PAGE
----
Monday, March 24, 2008

My experience with the Panamericana Sur in Lima, Peru.

Well this summer we stayed in a beach apartment in Punta Hermosa (43 km south of Lima). This meant that I was constantly driving into Lima for various events, dinners, and errands. These are some of my observations and comments about that experience.

Closest supermarket -
E-Wong Caminos del Inca. Asia would seem like the obvious choice when staying on the beach, but it's actually closer (35 km, S/. 3 toll) and faster to head back towards Lima than to go down to Asia (45 km, S/. 11 toll).

Toll booths -
Don't believe the lights. Half the time there are large green lights right behind signs that show the lane to be closed (you can see the light from a much greater distance). The people who work them generally seem efficient and nice enough. Overall the lines always moved quickly (nothing even close to the horrible lines in Mass or NY) and there were never any major delays.

Sundays -
On this day everything gets crazy (at least during the summer). The morning commute is changed to include the entire Panamericana Sur going south out of Lima. Anyone who wants to go to the north to Lima, has to take the Antigua Panamericana Sur. The Antigua is in total disrepair and doesn't look like it has had any real work done in years. Many areas along the road are extremely dangerous and the road has almost no signs telling you how to get to Lima or how to stay on the Antigua Panamericana Sur. Generally there are a good deal of Police in the area so you can ask them where to go.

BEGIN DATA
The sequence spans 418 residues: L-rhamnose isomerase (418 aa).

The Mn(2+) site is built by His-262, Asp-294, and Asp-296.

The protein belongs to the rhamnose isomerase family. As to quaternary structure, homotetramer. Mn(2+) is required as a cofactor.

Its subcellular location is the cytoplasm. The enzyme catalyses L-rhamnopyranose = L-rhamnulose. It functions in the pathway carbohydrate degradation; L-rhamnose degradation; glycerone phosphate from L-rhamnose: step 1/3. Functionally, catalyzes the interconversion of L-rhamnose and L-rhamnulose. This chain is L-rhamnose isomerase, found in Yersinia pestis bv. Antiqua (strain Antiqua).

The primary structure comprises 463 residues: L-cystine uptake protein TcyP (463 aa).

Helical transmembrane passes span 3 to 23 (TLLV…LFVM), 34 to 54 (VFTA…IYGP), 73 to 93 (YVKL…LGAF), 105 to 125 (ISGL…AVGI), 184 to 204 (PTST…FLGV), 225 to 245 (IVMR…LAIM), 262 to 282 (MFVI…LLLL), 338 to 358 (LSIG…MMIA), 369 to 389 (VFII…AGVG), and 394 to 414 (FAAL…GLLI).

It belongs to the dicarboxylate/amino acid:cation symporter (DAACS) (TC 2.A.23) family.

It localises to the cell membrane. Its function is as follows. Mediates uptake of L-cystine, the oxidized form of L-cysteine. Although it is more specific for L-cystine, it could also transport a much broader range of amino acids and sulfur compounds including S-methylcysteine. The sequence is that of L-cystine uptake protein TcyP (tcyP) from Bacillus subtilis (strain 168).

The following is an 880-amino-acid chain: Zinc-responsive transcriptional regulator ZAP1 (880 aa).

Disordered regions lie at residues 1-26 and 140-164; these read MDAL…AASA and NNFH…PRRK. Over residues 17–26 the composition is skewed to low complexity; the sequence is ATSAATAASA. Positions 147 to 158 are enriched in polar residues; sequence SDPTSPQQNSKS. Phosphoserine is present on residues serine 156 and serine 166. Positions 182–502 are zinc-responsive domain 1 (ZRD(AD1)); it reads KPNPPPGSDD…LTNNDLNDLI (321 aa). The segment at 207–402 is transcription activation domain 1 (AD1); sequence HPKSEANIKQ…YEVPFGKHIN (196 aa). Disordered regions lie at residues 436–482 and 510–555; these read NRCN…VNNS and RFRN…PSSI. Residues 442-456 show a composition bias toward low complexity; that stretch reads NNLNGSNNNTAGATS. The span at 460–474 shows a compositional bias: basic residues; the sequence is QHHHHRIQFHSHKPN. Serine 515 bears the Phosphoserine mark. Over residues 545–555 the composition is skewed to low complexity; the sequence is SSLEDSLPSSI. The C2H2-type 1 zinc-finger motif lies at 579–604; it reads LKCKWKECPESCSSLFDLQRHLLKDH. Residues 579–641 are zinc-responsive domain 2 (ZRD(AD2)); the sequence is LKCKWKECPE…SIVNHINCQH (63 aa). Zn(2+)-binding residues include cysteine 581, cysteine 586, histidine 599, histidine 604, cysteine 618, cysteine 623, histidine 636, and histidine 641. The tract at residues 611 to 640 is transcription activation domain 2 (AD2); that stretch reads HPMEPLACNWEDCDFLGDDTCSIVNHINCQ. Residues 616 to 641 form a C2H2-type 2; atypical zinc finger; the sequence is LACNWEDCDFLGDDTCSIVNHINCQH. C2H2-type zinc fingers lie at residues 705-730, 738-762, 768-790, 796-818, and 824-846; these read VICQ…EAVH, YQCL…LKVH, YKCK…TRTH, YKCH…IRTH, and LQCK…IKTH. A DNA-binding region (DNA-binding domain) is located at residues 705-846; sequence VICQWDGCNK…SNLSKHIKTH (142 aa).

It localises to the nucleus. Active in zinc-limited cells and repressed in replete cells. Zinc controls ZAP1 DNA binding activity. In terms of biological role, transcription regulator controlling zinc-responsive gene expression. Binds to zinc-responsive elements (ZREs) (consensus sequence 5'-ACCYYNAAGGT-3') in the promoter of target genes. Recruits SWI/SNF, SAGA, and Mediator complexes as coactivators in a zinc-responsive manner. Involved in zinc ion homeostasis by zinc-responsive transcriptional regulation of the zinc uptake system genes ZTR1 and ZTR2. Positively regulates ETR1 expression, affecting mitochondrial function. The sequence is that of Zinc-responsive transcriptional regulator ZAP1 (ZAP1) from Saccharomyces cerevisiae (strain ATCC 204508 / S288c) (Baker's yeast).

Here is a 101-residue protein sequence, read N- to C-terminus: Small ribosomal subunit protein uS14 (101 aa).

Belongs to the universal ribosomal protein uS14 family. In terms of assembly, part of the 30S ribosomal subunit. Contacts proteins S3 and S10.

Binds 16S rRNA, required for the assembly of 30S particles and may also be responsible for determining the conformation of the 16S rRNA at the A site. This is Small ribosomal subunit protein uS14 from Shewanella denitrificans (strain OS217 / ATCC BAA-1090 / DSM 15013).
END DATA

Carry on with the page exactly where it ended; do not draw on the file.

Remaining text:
The Antigua Panamericana Sur has one lane in each direction. So passing is possible, but extremely difficult on Sundays due to the high traffic. If you leave Lima in the afternoon and go to the south, you need to take the Antigua Panamericana Sur because the real Panamericana Sur is changed to have all lanes going North! For the Antigua Panamericana Sur, going south and going north have completely different routes. Going from Lima to the south on the Antigua Panamericana Sur is by far much more dangerous (not to mention it is afternoon/night). The roads going to the south are full of huge holes and many of them are unpaved. It goes right through some of the poorest and most dangerous shanty towns in Lima (Villa Maria, Villa El Salvador). Going to the south, it's much longer and much harder to find Police. There are almost no signs that indicate how to get to the south.

If you are a weekend traveler coming from Lima, this is great. You can quickly get down to the beach in the morning and make it back into town the same night. This is especially popular with the working class who work Mon-Sat in Peru. Many of the visitors to the beach on this day are maids, taxi drivers, bus drivers, factory workers, etc. I believe all lanes are open to the South from 7am until noon. Then I believe that all lanes are open to the North from 2pm until 7pm. These times change often and are not consistent, but they give a general idea.

In the end, this restricted a lot of my activities on Sundays. This meant that driving into Lima on a Sunday was a massive pain in the ass. The commute time getting there goes from 30-45 minutes up to 1.5 hours. The commute time getting back goes from 40-50 minutes to 2 hours. Sunday is a good day for resting and, for me, driving almost 4 hours is not resting. Staying at the beach also is not a great idea for Sundays. It's crowded, noisy, and the waves are too crowded to surf safely.

Road crossings -